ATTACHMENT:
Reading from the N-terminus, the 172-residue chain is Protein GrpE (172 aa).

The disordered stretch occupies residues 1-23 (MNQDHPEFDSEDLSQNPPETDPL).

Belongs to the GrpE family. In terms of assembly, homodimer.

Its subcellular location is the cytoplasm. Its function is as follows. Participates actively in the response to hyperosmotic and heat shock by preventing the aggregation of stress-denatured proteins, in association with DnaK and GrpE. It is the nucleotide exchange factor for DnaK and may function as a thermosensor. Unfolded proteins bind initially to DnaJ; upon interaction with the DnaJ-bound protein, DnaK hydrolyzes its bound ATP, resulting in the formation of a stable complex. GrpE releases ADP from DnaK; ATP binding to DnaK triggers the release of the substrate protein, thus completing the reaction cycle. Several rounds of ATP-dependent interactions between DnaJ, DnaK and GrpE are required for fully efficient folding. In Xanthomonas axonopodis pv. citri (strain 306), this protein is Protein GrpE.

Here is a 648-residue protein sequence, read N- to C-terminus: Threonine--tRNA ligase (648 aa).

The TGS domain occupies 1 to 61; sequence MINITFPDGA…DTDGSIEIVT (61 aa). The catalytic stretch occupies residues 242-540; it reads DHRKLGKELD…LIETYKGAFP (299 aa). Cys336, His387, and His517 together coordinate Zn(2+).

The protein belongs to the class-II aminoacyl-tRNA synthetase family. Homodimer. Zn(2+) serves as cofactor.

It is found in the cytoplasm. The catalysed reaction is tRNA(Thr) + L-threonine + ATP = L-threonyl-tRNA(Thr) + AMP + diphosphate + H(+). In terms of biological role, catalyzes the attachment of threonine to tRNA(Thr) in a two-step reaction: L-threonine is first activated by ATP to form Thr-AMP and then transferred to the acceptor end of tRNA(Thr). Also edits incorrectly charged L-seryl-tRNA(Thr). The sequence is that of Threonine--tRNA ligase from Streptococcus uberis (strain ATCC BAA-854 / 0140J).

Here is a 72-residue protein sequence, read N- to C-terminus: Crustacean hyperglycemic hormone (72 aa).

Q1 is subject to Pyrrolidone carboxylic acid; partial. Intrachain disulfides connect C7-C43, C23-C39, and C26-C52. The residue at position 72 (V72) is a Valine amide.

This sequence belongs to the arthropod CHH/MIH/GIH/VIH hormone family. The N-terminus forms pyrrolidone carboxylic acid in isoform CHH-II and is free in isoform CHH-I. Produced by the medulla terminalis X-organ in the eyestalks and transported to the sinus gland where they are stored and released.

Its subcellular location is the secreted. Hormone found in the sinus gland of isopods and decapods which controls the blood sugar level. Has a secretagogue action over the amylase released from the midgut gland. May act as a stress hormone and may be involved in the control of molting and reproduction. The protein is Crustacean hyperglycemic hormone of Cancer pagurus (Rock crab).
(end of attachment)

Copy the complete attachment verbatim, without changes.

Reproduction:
Reading from the N-terminus, the 172-residue chain is Protein GrpE (172 aa).

The disordered stretch occupies residues 1-23 (MNQDHPEFDSEDLSQNPPETDPL).

Belongs to the GrpE family. In terms of assembly, homodimer.

Its subcellular location is the cytoplasm. Its function is as follows. Participates actively in the response to hyperosmotic and heat shock by preventing the aggregation of stress-denatured proteins, in association with DnaK and GrpE. It is the nucleotide exchange factor for DnaK and may function as a thermosensor. Unfolded proteins bind initially to DnaJ; upon interaction with the DnaJ-bound protein, DnaK hydrolyzes its bound ATP, resulting in the formation of a stable complex. GrpE releases ADP from DnaK; ATP binding to DnaK triggers the release of the substrate protein, thus completing the reaction cycle. Several rounds of ATP-dependent interactions between DnaJ, DnaK and GrpE are required for fully efficient folding. In Xanthomonas axonopodis pv. citri (strain 306), this protein is Protein GrpE.

Here is a 648-residue protein sequence, read N- to C-terminus: Threonine--tRNA ligase (648 aa).

The TGS domain occupies 1 to 61; sequence MINITFPDGA…DTDGSIEIVT (61 aa). The catalytic stretch occupies residues 242-540; it reads DHRKLGKELD…LIETYKGAFP (299 aa). Cys336, His387, and His517 together coordinate Zn(2+).

The protein belongs to the class-II aminoacyl-tRNA synthetase family. Homodimer. Zn(2+) serves as cofactor.

It is found in the cytoplasm. The catalysed reaction is tRNA(Thr) + L-threonine + ATP = L-threonyl-tRNA(Thr) + AMP + diphosphate + H(+). In terms of biological role, catalyzes the attachment of threonine to tRNA(Thr) in a two-step reaction: L-threonine is first activated by ATP to form Thr-AMP and then transferred to the acceptor end of tRNA(Thr). Also edits incorrectly charged L-seryl-tRNA(Thr). The sequence is that of Threonine--tRNA ligase from Streptococcus uberis (strain ATCC BAA-854 / 0140J).

Here is a 72-residue protein sequence, read N- to C-terminus: Crustacean hyperglycemic hormone (72 aa).

Q1 is subject to Pyrrolidone carboxylic acid; partial. Intrachain disulfides connect C7-C43, C23-C39, and C26-C52. The residue at position 72 (V72) is a Valine amide.

This sequence belongs to the arthropod CHH/MIH/GIH/VIH hormone family. The N-terminus forms pyrrolidone carboxylic acid in isoform CHH-II and is free in isoform CHH-I. Produced by the medulla terminalis X-organ in the eyestalks and transported to the sinus gland where they are stored and released.

Its subcellular location is the secreted. Hormone found in the sinus gland of isopods and decapods which controls the blood sugar level. Has a secretagogue action over the amylase released from the midgut gland. May act as a stress hormone and may be involved in the control of molting and reproduction. The protein is Crustacean hyperglycemic hormone of Cancer pagurus (Rock crab).